The gestational period lasts for about 8.5 months, after which a single calf is born. Females in labour do not move away from the female herd. Births normally take place in areas with short grass when the cow is in the lying position. She stands up immediately afterwards, which causes the umbilical cord to break, and vigorously licks the calf and chews on the afterbirth. In spite of regional variations, around 80% of the females give birth to their calves within a period of 2-3 weeks after the onset of the rainy season.


Fig 6: Mother and calf

Types of herds:

Black wildebeest form breeding herds of ten to 60 animals, within which three social groups are formed: one being the female herd made up of adults, sub-adults and calves. Then there is a bachelor herd made up of adult and sub-adult males. The last one is for the territorial adult bull. The bachelor herds move around whereas the female herds are strongly attached to home ranges. The territorial bull chases the bull calves away from the breeding herd once they are a year old and they then join the bachelor herd.


Fig 7: Family group

Hunting Black Wildebeest:

At first glance, hunting black wildebeest may seem rather easy, as on the open plains where he is often found, he will be relatively easy to locate. However, closing the distance on him may be an entirely different matter; his excellent senses and herd instinct make hunting black wildebeest quite a challenge.

Hunting black wildebeest is most likely best pursued during the morning or late afternoon while the herd is grazing. During cool weather, they will graze any time, but when it is warm, they tend to rest during the hottest part of the day.

Caution is the “watch word” when hunting black wildebeest, as he can be very aggressive when mating, disturbed, or wounded. Hunting black wildebeest in open terrain calls for a minimum of .270 calibre with a good 150-grain bullet. The 7mm mag or one of the .300 magnums is an even better choice. Follow the back edge of the front leg and place your shot one third up into the body, never more than half way up. Hunting black wildebeest in bushveld conditions may well call for even larger calibres, like the 9.3mm or the .375.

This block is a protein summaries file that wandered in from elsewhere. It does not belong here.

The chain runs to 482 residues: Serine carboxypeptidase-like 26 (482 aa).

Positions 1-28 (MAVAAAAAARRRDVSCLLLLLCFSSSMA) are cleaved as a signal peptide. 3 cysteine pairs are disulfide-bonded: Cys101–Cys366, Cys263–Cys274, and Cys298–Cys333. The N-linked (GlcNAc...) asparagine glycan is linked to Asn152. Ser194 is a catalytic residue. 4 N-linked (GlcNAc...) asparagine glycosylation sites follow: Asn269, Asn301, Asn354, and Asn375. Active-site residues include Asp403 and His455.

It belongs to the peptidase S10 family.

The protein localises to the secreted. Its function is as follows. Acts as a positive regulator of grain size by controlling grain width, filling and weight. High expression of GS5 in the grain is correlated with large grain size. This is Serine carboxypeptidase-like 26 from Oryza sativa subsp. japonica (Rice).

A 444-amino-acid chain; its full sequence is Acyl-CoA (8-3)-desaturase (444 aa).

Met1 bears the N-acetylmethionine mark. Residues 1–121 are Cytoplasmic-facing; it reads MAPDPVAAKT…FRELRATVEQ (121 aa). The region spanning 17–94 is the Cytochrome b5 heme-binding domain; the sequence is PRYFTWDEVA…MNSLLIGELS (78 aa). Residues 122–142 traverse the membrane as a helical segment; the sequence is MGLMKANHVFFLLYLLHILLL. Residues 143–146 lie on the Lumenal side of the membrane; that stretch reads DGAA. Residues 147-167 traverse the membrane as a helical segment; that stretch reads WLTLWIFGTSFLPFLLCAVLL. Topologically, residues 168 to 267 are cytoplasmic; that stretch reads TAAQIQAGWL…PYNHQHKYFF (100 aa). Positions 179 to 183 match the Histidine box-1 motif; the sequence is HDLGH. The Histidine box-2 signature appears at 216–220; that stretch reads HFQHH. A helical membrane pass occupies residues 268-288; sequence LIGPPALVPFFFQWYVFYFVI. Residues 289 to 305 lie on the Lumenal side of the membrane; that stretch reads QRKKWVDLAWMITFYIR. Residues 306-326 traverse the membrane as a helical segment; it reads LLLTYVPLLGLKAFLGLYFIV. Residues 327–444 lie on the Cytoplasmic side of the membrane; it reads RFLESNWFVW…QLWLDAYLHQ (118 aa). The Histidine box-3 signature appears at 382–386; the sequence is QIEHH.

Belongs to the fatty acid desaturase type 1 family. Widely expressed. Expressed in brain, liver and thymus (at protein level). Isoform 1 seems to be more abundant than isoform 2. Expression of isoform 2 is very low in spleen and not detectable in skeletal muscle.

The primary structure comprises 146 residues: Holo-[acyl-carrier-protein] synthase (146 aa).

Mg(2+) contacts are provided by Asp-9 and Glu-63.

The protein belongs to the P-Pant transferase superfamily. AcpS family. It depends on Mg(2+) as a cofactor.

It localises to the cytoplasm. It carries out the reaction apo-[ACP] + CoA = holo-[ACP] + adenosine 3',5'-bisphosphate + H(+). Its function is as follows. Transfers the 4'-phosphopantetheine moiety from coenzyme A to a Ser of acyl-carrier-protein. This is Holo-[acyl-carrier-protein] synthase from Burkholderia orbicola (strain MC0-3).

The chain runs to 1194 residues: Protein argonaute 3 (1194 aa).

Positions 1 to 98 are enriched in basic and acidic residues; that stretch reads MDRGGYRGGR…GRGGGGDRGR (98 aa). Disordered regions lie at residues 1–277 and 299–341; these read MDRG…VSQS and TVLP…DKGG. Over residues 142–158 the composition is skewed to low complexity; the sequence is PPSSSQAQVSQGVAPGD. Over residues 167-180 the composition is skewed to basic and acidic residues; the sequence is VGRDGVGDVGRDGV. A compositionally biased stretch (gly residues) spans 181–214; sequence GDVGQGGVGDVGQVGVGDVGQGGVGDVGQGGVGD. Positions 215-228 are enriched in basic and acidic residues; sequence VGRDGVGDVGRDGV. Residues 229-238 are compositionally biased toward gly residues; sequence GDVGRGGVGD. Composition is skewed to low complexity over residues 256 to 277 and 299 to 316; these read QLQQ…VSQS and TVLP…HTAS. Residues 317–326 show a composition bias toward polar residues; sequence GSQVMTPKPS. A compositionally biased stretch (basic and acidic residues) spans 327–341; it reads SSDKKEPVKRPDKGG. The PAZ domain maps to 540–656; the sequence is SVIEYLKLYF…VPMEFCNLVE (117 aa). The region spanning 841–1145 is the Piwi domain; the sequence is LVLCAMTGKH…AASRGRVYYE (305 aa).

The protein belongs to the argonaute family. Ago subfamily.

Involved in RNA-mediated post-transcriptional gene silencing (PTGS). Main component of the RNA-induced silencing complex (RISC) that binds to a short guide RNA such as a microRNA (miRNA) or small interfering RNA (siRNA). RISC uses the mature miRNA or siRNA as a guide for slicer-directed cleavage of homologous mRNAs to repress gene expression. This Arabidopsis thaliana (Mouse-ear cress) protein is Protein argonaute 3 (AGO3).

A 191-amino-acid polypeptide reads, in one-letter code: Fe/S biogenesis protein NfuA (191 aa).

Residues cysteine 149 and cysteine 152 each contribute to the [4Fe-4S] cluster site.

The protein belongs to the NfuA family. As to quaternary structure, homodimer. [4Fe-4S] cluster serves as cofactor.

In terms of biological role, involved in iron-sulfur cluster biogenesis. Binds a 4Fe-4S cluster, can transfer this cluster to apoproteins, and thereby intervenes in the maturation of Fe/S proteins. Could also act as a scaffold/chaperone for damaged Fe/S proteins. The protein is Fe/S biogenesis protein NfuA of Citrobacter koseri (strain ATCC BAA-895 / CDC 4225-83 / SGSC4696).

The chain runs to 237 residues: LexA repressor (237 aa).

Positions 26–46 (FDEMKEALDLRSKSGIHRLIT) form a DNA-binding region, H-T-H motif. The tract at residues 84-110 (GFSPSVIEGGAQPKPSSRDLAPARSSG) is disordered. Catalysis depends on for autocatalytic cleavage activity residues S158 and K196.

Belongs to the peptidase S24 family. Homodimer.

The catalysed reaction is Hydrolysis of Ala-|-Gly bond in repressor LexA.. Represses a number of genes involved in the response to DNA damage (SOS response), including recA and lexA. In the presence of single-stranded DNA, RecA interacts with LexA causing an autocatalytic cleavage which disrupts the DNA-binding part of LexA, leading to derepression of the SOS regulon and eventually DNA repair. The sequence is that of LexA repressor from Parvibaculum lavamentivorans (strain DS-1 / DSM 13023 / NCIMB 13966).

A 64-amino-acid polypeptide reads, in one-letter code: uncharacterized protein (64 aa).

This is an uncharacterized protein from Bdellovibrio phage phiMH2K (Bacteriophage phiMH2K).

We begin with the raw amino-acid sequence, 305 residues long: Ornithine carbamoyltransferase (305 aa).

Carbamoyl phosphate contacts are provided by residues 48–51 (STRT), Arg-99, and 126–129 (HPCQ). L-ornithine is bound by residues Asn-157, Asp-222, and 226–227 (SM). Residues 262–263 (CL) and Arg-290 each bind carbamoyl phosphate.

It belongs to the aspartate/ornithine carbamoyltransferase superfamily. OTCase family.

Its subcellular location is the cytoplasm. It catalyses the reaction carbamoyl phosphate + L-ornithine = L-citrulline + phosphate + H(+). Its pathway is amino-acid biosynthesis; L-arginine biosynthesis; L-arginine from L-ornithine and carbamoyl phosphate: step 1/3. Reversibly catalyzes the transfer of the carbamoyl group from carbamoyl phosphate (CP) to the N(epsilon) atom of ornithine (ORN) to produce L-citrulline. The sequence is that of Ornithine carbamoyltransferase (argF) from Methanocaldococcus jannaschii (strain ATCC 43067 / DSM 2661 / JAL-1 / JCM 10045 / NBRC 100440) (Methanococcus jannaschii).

Fig 8: Shot placement.

The Black Wildebeest Trophy:

Both genders have well-developed horns that have their origins in a thickened boss on thehead and then extend forwards in a deep, downwards curve. As with the rhino, red hartebeest and warthog, the best trophy is not necessarily found on the oldest bull, but is rather found earlier when the bull is in its prime. This is due to the constant weathering of the horn during adulthood. Generally black wildebeest reach their maximum trophy status at an age of about 3.5 years.


Fig 9: The Trophy.

What to look out for:

Sounds: These animals communicate with each other using pheromones detected by flehmen and several forms of vocal communication. One of these is a metallic snort or an echoing "hick", that can be heard up to 1.5 km (1 mi) away. Spoor and droppings.


Fig 10: Signs to look out for.


Smithers, RHN, 1983. The Mammals of the Southern African Subregion, 1st edn. University of Pretoria, CTP

Book Printers, Cape Town.

Black Wildebeest - Connnochaetes Gnou - South African Wildlife Guide
www.krugerpark.co.za www.krugerpark.co.za

Black wildebeest - SANBI
Derivation of scientific name: Connochaetes is derived from the Greek word kónnos, which means ‘beard’, and gnou originates from the […]
www.sanbi.org www.sanbi.org

Black Wildebeest - Facts, Diet, Habitat & Pictures on Animalia.bio
Basic facts about Black Wildebeest: lifespan, distribution and habitat map, lifestyle and social behavior, mating habits, diet and nutrition, population size and status.

Black Wildebeest / White-tailed gnu Connochaetes gnou(Zimmermann, 1780), Deon Furstenburg